|"Ponder" no. 3/12. Reduction Woodblock. 30x37 Rose Hirano, 2009.|
When our friend Patrick opened up his art gallery a couple of years ago in Kingston, he featured a wonderful artist named Rose Hirano, who concentrates mostly on producing exquisite reduction woodblock prints.
We loved all of the pieces in the exhibit but one spoke to both of us so powerfully that we coveted it immediately. It was called "Ponder" and it resonated with us so profoundly.
Unfortunately, we were unable to purchase the print due to life circumstances, and we just assumed that it was lost to us. But then Patrick moved his gallery to Toronto and featured Hirano in a show in March 2012. By then we had also moved to Toronto and I went into the gallery a few days before the opening and put our names on the print.
It was a surprise purchase, meant to be given to Mark on our anniversary, August 15. Patrick kindly kept the work for us and I somehow managed to keep the secret under wraps for the past 6 months. There were a few others in on the plan, but my big worry was how to get the print into our apartment without Mark knowing.
The saving grace came in the form of a 2 1/2 day recruitment conference that Mark attended August 15-17; the very same conference that we met at 11 years ago! So, with Mark conveniently away for two nights Patrick kindly delivered our new work and I installed in in our living room that night.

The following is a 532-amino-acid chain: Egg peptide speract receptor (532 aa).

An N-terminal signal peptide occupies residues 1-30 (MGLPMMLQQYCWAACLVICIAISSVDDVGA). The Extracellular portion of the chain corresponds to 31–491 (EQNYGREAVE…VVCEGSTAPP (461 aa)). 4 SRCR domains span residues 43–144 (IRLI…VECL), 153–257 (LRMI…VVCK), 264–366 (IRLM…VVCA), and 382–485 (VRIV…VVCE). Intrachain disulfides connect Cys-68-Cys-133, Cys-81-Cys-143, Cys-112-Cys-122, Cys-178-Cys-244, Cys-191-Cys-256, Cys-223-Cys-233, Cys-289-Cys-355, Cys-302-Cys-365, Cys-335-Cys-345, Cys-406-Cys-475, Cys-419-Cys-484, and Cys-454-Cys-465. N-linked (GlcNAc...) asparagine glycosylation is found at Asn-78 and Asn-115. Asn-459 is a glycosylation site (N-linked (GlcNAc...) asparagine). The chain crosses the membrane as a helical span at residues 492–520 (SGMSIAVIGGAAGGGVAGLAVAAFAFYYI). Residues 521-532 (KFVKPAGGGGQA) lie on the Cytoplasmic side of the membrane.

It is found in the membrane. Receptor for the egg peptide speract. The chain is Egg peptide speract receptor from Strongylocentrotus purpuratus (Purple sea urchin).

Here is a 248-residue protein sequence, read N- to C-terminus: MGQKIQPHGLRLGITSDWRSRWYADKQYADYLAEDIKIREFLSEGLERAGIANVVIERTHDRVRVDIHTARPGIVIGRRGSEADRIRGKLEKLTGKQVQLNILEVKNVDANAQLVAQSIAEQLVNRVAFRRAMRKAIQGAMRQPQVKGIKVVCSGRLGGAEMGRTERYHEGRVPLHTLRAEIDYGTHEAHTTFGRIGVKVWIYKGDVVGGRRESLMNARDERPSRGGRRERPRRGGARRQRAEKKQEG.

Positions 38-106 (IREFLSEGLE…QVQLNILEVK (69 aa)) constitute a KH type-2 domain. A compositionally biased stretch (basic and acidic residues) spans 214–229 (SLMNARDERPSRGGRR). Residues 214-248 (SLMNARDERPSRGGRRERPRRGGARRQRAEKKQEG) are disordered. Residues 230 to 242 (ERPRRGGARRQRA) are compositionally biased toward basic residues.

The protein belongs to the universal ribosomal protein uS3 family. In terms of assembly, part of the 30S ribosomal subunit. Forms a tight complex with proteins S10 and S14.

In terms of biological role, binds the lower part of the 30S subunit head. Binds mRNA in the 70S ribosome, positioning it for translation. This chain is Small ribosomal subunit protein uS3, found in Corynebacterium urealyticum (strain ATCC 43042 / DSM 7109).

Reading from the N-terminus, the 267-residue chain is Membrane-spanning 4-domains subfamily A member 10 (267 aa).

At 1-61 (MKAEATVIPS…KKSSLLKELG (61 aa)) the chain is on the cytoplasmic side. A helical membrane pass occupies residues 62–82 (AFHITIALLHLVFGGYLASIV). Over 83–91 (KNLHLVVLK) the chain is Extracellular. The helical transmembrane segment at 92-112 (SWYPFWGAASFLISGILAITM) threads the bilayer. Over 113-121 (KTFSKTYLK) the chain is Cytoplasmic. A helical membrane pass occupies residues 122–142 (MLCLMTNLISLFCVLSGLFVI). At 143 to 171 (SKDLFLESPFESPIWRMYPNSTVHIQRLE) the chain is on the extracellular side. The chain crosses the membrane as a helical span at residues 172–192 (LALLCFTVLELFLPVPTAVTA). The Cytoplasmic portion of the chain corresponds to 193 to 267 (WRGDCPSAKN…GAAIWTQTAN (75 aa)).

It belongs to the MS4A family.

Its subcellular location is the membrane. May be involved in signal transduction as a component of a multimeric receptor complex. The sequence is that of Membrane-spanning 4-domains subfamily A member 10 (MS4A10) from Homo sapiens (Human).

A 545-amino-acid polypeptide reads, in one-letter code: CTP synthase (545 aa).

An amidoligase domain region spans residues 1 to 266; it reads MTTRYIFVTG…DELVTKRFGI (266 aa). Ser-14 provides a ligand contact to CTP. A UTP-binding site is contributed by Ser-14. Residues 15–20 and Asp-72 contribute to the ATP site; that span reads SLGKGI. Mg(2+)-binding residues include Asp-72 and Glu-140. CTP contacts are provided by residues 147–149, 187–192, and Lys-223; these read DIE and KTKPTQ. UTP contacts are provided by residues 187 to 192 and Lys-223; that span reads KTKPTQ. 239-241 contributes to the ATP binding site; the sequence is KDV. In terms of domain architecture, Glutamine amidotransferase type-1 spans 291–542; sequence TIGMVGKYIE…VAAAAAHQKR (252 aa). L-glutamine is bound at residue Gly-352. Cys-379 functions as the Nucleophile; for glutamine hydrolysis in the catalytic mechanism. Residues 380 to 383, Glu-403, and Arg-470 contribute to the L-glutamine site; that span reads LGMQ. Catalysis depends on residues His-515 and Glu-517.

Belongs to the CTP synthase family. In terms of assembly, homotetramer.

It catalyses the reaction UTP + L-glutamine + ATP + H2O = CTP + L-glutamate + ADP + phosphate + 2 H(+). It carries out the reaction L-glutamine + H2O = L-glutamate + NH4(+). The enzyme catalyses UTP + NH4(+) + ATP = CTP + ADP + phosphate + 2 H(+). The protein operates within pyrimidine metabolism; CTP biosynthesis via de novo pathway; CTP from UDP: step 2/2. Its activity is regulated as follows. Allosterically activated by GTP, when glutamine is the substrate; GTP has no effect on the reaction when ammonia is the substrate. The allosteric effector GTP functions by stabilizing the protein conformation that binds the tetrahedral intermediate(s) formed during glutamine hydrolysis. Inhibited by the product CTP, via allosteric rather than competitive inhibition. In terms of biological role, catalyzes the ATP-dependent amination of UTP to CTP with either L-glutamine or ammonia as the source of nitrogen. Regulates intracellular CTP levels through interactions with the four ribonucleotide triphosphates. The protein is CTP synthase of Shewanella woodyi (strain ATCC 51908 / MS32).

Reduction woodcut is a multi-inking process, printing from light to dark values using a single piece of wood. Each image averages 10 to 12 colour layers. Hirano explained at the opening that it is a methodical and very meditative process, and that while there are more than one print in each series (in this case she did a run of 12) each is actually unique as they are done by hand and have their own distinctness. As the woodblock is literally reduced in the process there is no way for it to be re-used and she destroys it afterwards.
So, when Mark came home on Friday afternoon he was treated to a wonderful new surprise addition to our home--a stunning work of art of which we are proud to be its stewards.